Whilst gross margin has been on the rise recently for $AMRS, its bottom line still seems to be struggling nonetheless. $AMRS ´s traction is due to the fact that it has found a way competitive way to produce molecules that are in high demand and then commercialize them. One of them is squalane, a very near cousing of squalene. Squalene is extracted from shark liver and is a key ingredient in moisturizing creams. Traditional squalene production is not only expensive, but very unsustainable as it requires killing plenty of sharks. Incidentally, squalene has also turned out to be a potent vaccine adjuvant and seems to be equally useful to deliver cannabinoids to the body. Amyris has built Biossance on its squalene pipeline and is currently Sephora´s fastest growing brand. There is a lot to look at here, but there are plenty of signs that $AMRS can produce relevant molecules competitively and get them out there.
A month ago or so I was reading “Only the Paranoid Survive” by Andy Grove. The book has plenty of $INTC history and I found most remarkable Grove´s stories of $INTC ´s early products. Read in today´s world, in which semiconductors are incredibly versatile and powerful, the early products Grove talks about seem totally harmless and even comical, with tiny computational power. I think that is what protein synthesis looks like today to most. Today we see $AMRS sell moisturizing cream, but in a decade´s time, I think we will see the company do a lot more.
Further, $AMRS has a pretty decent balance sheet, with a cash position of 114.9m$ and a long term debt position of 17.1m$. The company missed its Q3 estimates by a long stretch, apparently due to some raw material getting stuck in a port somewhere (supply chain shortages). I imagine this explains the jump in short term debt from 7.7.m$ last quarter to 305.2m$ in Q3. That is quite a jump and definitely something look out for going forward. However, at the same time this has produce quite a large sell off in the stock, which I think looks quite attractive.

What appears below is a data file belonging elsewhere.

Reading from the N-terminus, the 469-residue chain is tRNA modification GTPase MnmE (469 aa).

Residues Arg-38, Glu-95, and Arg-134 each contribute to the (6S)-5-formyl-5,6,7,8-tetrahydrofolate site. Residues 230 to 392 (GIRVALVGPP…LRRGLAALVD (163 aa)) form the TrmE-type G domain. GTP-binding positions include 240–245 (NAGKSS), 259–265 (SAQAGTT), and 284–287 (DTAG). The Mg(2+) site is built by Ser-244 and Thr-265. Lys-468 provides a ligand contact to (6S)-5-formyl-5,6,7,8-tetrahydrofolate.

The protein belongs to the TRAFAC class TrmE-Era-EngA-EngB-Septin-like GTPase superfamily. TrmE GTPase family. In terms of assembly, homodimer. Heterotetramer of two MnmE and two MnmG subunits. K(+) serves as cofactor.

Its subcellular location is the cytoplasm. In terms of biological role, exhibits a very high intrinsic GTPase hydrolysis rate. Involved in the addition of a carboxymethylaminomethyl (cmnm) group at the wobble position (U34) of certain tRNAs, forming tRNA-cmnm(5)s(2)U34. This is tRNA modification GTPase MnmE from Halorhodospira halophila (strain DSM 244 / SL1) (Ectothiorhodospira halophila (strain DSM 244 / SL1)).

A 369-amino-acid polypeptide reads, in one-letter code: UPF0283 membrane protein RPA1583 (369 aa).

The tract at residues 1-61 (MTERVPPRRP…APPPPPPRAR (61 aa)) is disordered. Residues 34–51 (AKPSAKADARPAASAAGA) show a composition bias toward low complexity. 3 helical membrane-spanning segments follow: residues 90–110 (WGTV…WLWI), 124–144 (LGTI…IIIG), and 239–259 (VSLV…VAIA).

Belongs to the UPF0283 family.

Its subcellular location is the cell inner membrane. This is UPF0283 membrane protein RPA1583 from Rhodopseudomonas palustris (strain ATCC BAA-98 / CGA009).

Another thing that I will point out is that $AMRS has been trading for much longer than $DNA. This gives us greater context in terms of what we can expect the share price to do, specifically on the downside. The company is doing way better now than it has done from 2013 to 2019 and yet the share is trading lower. This may point to some potentially asymmetric returns, but I am just thinking out loud here for now. In case you are wondering, the early spike in share price is due to the fact that the market thought $AMRS was going to provide the world with synthetic fuel, which in turn was going to displace traditional fuel. IPO hypes ($DNA, cough)…
Going forward, I am going to dive deeper into $AMRS and I will aim to discern the key differences with respect to $DNA. I will be sharing my findings with you in due course. Until then, feel free to reach out to me by leaving comments. Eager to discuss the above with bright and inquisitive minds.
Until next time!
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Excellent comparison. Came across DNA a few days ago, but wasn't quite convinced of the valuation. Reading comments on YF DNA forums, I came across AMRS and thought it was much better for the long term but I couldn't put it in words. This article is an amazing articulation of some of the gut feelings I had and more of a framework and repeatable process. Loved reading your articles and glad I found your articles more than I found AMRS.